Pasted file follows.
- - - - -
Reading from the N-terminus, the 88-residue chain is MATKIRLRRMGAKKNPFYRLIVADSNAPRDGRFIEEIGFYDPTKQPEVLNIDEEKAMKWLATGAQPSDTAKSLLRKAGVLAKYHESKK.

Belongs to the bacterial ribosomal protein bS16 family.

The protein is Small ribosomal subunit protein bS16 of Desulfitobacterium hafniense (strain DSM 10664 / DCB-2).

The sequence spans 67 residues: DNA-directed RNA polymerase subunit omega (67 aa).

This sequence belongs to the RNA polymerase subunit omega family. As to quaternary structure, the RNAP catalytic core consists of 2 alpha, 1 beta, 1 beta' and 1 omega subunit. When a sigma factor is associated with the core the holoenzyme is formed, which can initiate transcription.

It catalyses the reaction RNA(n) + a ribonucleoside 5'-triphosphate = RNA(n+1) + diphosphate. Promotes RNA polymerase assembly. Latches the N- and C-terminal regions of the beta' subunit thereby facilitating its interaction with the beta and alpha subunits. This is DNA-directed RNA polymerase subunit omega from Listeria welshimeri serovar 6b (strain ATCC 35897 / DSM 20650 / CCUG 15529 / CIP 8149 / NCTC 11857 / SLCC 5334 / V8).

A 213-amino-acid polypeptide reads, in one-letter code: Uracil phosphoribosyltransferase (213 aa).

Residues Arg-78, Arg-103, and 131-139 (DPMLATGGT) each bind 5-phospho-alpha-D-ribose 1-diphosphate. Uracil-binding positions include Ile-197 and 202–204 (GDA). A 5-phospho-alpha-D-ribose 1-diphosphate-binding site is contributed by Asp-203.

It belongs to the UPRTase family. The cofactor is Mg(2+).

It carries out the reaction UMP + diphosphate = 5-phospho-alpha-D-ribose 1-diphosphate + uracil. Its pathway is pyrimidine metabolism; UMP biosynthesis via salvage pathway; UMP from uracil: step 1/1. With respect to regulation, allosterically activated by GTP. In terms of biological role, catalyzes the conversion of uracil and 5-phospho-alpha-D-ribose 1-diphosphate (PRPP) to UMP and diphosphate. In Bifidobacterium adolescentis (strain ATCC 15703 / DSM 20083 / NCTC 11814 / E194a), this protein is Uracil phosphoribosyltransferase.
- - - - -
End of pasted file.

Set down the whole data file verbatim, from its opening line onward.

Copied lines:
Reading from the N-terminus, the 88-residue chain is MATKIRLRRMGAKKNPFYRLIVADSNAPRDGRFIEEIGFYDPTKQPEVLNIDEEKAMKWLATGAQPSDTAKSLLRKAGVLAKYHESKK.

Belongs to the bacterial ribosomal protein bS16 family.

The protein is Small ribosomal subunit protein bS16 of Desulfitobacterium hafniense (strain DSM 10664 / DCB-2).

The sequence spans 67 residues: DNA-directed RNA polymerase subunit omega (67 aa).

This sequence belongs to the RNA polymerase subunit omega family. As to quaternary structure, the RNAP catalytic core consists of 2 alpha, 1 beta, 1 beta' and 1 omega subunit. When a sigma factor is associated with the core the holoenzyme is formed, which can initiate transcription.

It catalyses the reaction RNA(n) + a ribonucleoside 5'-triphosphate = RNA(n+1) + diphosphate. Promotes RNA polymerase assembly. Latches the N- and C-terminal regions of the beta' subunit thereby facilitating its interaction with the beta and alpha subunits. This is DNA-directed RNA polymerase subunit omega from Listeria welshimeri serovar 6b (strain ATCC 35897 / DSM 20650 / CCUG 15529 / CIP 8149 / NCTC 11857 / SLCC 5334 / V8).

A 213-amino-acid polypeptide reads, in one-letter code: Uracil phosphoribosyltransferase (213 aa).

Residues Arg-78, Arg-103, and 131-139 (DPMLATGGT) each bind 5-phospho-alpha-D-ribose 1-diphosphate. Uracil-binding positions include Ile-197 and 202–204 (GDA). A 5-phospho-alpha-D-ribose 1-diphosphate-binding site is contributed by Asp-203.

It belongs to the UPRTase family. The cofactor is Mg(2+).

It carries out the reaction UMP + diphosphate = 5-phospho-alpha-D-ribose 1-diphosphate + uracil. Its pathway is pyrimidine metabolism; UMP biosynthesis via salvage pathway; UMP from uracil: step 1/1. With respect to regulation, allosterically activated by GTP. In terms of biological role, catalyzes the conversion of uracil and 5-phospho-alpha-D-ribose 1-diphosphate (PRPP) to UMP and diphosphate. In Bifidobacterium adolescentis (strain ATCC 15703 / DSM 20083 / NCTC 11814 / E194a), this protein is Uracil phosphoribosyltransferase.